Mental Health Is One of the Biggest Pandemic Issues We’ll Face in 2021
With progress in efforts for Covid-19 vaccines and predictions for when the population will receive them, there seems to be a light at the end of the long, harrowing pandemic tunnel.
As the physical risks are better managed with vaccines, however, what will likely still remain is the indelible impact of the pandemic weighing on the collective psyche.
“The physical aspects of the pandemic are really visible,” said Lisa Carlson, the immediate past president of the American Public Health Association and an executive administrator at the Emory University School of Medicine in Atlanta. “We have supply shortages and economic stress, fear of illness, all of our disrupted routines, but there’s a real grief in all of that.”
“We don’t have a vaccine for our mental health like we do for our physical health,” Carlson added. “So, it will take longer to come out of those challenges.”
Based on the mental struggles endured by so many this year, these are the issues mental health professionals anticipate coming to the fore in 2021.
Life was stressful before the pandemic, but new challenges have contributed an additional toll.
Carlson says focusing “on the basics to get sleep, to eat healthy meals, to move throughout the day, to spend time with pets and loved ones” are going to be critically important. “Taking care of ourselves and each other should be everybody’s focus as we go into 2021.”
Since more time at home has meant more snoozing for some, the strange “pandemic dreams” people chattered about this year have greater opportunities to pop up, said Dr. Raj Dasgupta, a pulmonary and sleep doctor and an assistant professor of clinical medicine at Keck School of Medicine at the University of Southern California.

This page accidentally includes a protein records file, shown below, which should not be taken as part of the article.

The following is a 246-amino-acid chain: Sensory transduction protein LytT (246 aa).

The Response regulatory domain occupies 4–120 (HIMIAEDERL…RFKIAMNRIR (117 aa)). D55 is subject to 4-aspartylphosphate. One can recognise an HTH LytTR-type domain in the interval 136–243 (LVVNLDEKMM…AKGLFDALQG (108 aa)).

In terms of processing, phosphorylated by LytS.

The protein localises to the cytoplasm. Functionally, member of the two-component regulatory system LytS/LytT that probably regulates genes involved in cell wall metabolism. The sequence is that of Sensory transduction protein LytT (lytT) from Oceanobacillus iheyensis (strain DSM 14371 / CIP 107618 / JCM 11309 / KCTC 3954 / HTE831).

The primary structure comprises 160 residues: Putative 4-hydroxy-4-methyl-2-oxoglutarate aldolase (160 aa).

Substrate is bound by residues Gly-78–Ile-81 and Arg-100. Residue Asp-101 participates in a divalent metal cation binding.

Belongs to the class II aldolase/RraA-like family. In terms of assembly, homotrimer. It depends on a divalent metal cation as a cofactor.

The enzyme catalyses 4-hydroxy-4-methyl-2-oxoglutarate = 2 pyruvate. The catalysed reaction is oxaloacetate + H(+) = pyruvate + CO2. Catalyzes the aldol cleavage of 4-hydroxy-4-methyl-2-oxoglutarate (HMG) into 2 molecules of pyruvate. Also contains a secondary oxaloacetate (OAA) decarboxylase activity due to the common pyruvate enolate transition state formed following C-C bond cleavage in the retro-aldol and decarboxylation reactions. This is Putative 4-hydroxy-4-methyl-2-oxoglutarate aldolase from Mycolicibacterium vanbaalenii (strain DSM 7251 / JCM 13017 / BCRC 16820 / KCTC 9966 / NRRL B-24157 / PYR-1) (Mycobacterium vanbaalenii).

Without support and accountability, some people’s recovery from eating disorders and substance use disorders has hit a wall.
The “collective trauma” people are experiencing “contributes to increased anxiety, depression and other mental health factors commonly associated with eating disorders,” said Chelsea Kronengold, the communications manager of the National Eating Disorders Association, via email.
For many, work is another source of mental challenge.
Pandemic-specific impacts on one’s livelihood and well-being are “expected to amplify the already declining mental health in US society,” said Jasmine Mena, an assistant professor of psychology at Bucknell University in Lewisburg, Pennsylvania.
The mental burden of the pandemic has facilitated more honesty and empathy around mental health, which is key to dismantling the stigma that deters some individuals from seeking help.
Another positive is that more people have been either reaching out for help or serving others — whether it’s donating to an important cause, grocery shopping for neighbors or cheering on those who serve the public. Being kind has its own benefits for mental health.
Carlson said, “I really hope that above all, this is really the moment when we break down barriers to talking about mental health, because I think the most important thing we can do — as professionals and in our families and in our communities — is to talk about it.
“Every time we talk about public health, we should talk about mental health. And every time we talk about Covid-19, we should talk about mental health.”
Excerpted from “Mental health is one of the biggest pandemic issues we’ll face in 2021” on CNN. Read the full article online.
Source: CNN | Mental health is one of the biggest pandemic issues we’ll face in 2021, https://www.cnn.com/2021/01/04/health/mental-health-during-covid-19-2021-stress-wellness/index.html | © 2021 Cable News Network
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